Manchester Township

About Assessing

What Good Assessors Do


Greg F. Zamenski, CMAE III

PreSident, AdvancedAssessment Technologies

A message to our taxpayers…

In these uncertain economic times we would expect our taxes to go down based on market behavior. While that is a logical thought, we also know that there are limits to these ideas and sometimes we just have to accept that certain parts of the tax system are administered with good faith by your local assessor but are changed in areas outside of our control. Proposal A, which you will always hear us begin our dialog with, is one of those most important areas, because the taxes are levied outside of our legal boundaries, and is largely the issue we find most discussed during March Board of Reviews. Most of you may be aware of the 2009 CPI that governs our taxes directly. This upcoming year it will be 4.4% which, when applied to your taxable value, could increase your taxes for 2009. Until this law is changed, these taxable values will, (except under very limited circumstances) be part of another system of taxation that only your legislators, not your assessor, or local or county treasures, can change. This system is set up for a type of “leveling out” of our property taxes avoiding large increases or decreases in our tax base.

The local assessor uses many ways to track current values. A good assessor is always looking to improve the assessment process using various approaches to value. This could account for your assessment going up. Remember, it is not the increase (if any) of last year vs. this year, it is what the real estate is worth based on current activity; land sales, building construction, and modified building construction costs as corrected by local market conditions, and are the mainstay for residential properties. In a perfect world, we would have typical sales along with other data, but currently, and into the foreseeable future, our information is drawn from a market that has seen sales above, or below, even what we consider what the “typical” sale is. For this reason, there may be properties sold below even what we see as our current market trend. We simply cannot follow these sales, as this imparts us into unethical behavior and territory that we, as assessors, watch very carefully. Make no mistake, there are agencies that direct our market analysis, watch us very carefully, and expect us to stay within targeted municipality-wide adjustments. And while you are thinking about it, yes, there are agencies that watch those agencies as well!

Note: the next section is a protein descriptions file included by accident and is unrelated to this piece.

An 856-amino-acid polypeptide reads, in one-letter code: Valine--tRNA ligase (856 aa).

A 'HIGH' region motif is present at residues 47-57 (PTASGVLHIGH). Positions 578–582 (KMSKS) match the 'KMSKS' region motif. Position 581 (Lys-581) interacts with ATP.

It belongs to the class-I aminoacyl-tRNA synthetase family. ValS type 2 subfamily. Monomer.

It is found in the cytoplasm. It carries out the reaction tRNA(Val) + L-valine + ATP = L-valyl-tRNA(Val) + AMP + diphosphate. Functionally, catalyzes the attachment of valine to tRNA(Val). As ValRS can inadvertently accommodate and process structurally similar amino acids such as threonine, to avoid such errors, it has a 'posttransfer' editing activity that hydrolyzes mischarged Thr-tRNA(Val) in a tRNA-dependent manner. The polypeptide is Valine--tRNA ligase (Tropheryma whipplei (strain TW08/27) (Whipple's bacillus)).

The local condition is based on our ECF or Economic Condition Factor. A good assessor is always looking to this ECF and is modifying this ECF through mathematical formulas and, at times, sees a different and more accurate way to assess your real estate. Imagine lakefront property sales being compared to non-lake front property sales; this, along with many other factors, can change neighborhood codes and our ECF’s possibly every single year which in effect, can produce valuations that may not make sense at the first review (i.e. the Assessment Change Notice).

The simple truth is this, assessors are taxpayers first; because of this we strongly believe in our principals. If there is one among us who does not, they will not be a member or our profession for long; the other agencies are watching as well, and as long as we understand and work together, we can reduce the perception of unfair practices.